COLLEGE MOUND, TX
COLLEGE MOUND, TEXAS. College Mound is on Farm Road 429 five miles southeast of Terrell in eastern Kaufman County. A small group of settlers from Indiana and Tennessee moved into the area in the mid-1840s to establish one of the first communities in the county. The community is said to have been named in remembrance of an early plan to establish a college on the site, a plan never carried out. Soon the community had several stores, a cotton gin, a public school, and a church. The Methodist church was founded in 1845, and a cemetery was begun in 1846. W. T. Patton donated land in 1866 for a permanent site for the church. At one time five denominations shared the building—Methodist, Presbyterian, Christian, Missionary Baptist, and Primitive Baptist. The present building was built in 1897. According to some accounts, two saloonkeepers from nearby Elmo once attempted to disrupt church services in College Mound by heckling the minister. An unknown man, reportedly resembling Abraham Lincoln, took one of them outside and thrashed him, after which the two interlopers left and never again caused any trouble. The College Mound post office was opened in 1850, discontinued before the Civil War, reestablished after the war, and discontinued in 1874. John L. Beck, one of the original settlers, was the first postmaster. The school was consolidated with that of Terrell in 1949. In the late 1980s the Methodist church remained a vibrant force in the community, and many of its members were descended from the earliest settlers. At that time College Mound was a quiet community with a cluster of rural homes, a church, and a cemetery. In 2000 the population was 350.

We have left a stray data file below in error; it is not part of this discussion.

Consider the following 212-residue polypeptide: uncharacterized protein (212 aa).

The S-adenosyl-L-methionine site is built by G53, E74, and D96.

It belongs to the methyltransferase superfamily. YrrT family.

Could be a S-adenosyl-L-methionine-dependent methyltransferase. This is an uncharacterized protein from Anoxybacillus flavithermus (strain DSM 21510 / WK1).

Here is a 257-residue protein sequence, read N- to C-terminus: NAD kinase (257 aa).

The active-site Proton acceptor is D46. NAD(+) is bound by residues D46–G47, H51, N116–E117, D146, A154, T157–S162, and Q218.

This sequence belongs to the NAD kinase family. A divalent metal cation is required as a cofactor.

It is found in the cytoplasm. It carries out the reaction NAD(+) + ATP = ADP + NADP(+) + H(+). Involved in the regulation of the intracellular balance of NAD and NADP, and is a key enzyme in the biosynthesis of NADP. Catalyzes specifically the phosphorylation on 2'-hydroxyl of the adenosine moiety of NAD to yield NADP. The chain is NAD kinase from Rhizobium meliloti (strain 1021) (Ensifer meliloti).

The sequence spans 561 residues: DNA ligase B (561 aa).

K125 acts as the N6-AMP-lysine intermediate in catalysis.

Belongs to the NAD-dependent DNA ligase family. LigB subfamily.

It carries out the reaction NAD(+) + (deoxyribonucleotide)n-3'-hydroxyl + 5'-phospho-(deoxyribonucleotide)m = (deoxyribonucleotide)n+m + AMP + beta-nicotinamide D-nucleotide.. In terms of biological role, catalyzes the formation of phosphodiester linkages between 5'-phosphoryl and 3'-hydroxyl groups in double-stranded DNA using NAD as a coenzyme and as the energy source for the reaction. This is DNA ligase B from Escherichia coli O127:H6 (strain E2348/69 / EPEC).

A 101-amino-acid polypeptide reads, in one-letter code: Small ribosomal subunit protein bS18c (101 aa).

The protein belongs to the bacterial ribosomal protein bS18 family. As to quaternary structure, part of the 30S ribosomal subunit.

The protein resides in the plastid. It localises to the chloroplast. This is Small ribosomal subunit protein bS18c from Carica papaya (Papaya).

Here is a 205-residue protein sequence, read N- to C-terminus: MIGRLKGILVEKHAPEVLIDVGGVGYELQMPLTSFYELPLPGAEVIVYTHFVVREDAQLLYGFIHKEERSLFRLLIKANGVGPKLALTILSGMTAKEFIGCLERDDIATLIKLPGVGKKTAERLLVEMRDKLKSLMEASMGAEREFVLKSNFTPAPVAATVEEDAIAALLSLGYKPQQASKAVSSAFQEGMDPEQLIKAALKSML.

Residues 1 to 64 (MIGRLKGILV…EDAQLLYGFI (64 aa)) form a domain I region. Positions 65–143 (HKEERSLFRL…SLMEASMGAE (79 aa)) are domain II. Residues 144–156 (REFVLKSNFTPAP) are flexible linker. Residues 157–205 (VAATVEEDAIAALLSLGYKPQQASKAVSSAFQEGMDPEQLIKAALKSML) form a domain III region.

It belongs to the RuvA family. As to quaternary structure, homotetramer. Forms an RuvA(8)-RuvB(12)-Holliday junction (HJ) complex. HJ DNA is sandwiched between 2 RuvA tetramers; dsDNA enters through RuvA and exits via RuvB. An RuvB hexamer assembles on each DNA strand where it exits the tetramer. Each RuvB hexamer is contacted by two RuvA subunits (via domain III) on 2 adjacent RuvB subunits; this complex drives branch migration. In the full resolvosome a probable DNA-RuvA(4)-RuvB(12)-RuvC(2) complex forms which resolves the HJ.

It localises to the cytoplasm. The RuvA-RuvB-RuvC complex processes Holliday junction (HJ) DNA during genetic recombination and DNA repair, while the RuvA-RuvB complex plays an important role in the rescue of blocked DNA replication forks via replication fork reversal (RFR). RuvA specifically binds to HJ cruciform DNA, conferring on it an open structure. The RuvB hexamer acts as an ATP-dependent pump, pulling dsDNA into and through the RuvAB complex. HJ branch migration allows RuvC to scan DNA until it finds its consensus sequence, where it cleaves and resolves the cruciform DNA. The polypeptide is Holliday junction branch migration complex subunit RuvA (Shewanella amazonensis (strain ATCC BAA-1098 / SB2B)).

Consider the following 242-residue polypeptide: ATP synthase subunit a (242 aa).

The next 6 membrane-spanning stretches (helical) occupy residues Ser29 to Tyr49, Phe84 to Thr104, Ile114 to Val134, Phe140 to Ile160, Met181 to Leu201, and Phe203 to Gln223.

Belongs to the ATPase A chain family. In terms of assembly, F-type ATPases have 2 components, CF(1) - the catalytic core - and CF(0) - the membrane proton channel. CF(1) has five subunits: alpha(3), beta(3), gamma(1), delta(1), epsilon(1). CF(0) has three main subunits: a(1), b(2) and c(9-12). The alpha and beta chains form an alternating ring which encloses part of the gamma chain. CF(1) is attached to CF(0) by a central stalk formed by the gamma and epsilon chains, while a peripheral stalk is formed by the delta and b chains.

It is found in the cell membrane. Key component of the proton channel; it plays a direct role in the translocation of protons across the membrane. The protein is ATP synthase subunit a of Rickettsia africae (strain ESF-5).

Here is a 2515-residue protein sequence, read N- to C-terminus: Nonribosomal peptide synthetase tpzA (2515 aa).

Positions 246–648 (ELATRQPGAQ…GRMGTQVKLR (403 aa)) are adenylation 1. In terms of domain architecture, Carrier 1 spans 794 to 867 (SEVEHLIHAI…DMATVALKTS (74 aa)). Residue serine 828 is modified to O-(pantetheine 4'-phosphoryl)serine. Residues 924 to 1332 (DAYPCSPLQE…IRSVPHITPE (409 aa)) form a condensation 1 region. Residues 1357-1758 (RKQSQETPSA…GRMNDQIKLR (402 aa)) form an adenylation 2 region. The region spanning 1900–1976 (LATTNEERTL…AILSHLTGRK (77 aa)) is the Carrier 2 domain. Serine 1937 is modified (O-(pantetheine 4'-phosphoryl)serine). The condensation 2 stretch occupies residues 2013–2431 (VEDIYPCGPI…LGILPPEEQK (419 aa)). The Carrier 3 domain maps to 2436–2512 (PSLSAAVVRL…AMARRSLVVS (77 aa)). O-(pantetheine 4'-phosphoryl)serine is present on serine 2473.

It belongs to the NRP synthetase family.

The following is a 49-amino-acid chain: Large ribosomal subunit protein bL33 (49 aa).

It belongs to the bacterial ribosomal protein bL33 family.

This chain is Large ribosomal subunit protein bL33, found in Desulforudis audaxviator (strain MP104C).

T. Lindsay Baker, Ghost Towns of Texas (Norman: University of Oklahoma Press, 1986).
The following, adapted from the Chicago Manual of Style, 15th edition, is the preferred citation for this article.Jack Stoltz, "COLLEGE MOUND, TX," Handbook of Texas Online (http://www.tshaonline.org/handbook/online/articles/hrcbj), accessed December 12, 2013. Published by the Texas State Historical Association.